The Inception Exception: Super 8 is This Year's Blockbuster Best Picture Nominee, Right?

The response to this morning's Super 8 trailer debut has been sweeping and overwhelmingly positive. One look, and you can see why: Standard-issue marketing voodoo aside, J.J. Abrams's latest portends a rare harmony of sweetness and ambition, homage and envelope-pusher, sincerity and mastery. Believe the hype or not, at least one thing seems clear: At least one Best Picture nomination next year is spoken for, right?

We all probably could have deduced this without a trailer, obviously: Abrams's Star Trek was on the bubble for last year's "blockbuster wild-card" spot that eventually went to District 9, and friends (i.e. producers) like Steven Spielberg -- whose sci-fi fantasias of the late '70s-early '80s are paid tribute here -- definitely won't work against Abrams. (Though the Spielberg-directed Oscar-bait War Horse might.) "Wild card" may be too vague, though, for the creative and commercial success Super 8 is shaping up to be. When you scan the the list of summer 2011 releases, Super 8 has a monolith stature more reminiscent of Inception than District 9 -- a sleek, determined, massive entertainment positioned as much for its long shadow as for its blinding mid-June flashpoint.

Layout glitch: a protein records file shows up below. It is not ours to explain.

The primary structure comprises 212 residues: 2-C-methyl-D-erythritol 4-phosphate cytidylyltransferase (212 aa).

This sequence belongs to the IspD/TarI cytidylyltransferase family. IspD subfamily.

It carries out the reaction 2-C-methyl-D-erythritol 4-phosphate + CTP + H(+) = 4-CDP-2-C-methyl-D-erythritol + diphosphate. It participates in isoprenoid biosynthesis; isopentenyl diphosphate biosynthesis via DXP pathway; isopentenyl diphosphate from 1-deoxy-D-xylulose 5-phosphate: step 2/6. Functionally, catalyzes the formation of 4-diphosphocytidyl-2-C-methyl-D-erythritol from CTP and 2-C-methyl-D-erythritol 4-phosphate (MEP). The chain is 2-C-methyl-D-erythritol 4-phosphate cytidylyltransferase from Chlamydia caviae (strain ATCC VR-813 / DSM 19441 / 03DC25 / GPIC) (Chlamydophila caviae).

And the Academy loves nothing if not flattery, or at least thinking ahead with one of those 10 Best Picture slots in mind. Early spring was the ideal time for Christopher Nolan and Warner Bros. to start really befuddling film culture as a whole with strategic Inception clips and hype, spoiling nothing but its cerebral creds and blockbuster potential. It was the first such summer release to really plant its flag in this expanded Oscar frontier; Star Trek was in its second month of release before the Academy even made its announcement in 2009, leaving the field to late August bloomers like Inglourious Basterds and District 9. Having already been jilted with The Dark Knight -- the work that arguably necessitated the expansion in the first place -- Nolan and Warner Bros. seemed not only hungry for but entitled to a Best Picture nod in 2011. Call it the Inception Exception: The spot reserved for the most ambitious, accomplished and lucrative summer tentpole. (Especially one by a writer-director, though outside guys like Nolan, Abrams and Tarantino, that is a tough prerequisite to uphold.) It wasn't a fluke; it'll be there forever, and a handful of films every year will jockey for it.

Enter Abrams and Paramount, who, again, are as qualified to claim that exception as anybody this summer. I mean, Cowboys and Aliens? Captain America? Transformers 3? Pirates of the Caribbean 4? Harry Potter 7.5? This trailer isn't a shot across its June competitions' bows; it's a shot across its January competitions' bows -- even Spielberg's. Is there any other way to read it? It's almost enough to make me want to fire up Oscar Index again. Not that I will! Just saying: One down, nine to go.



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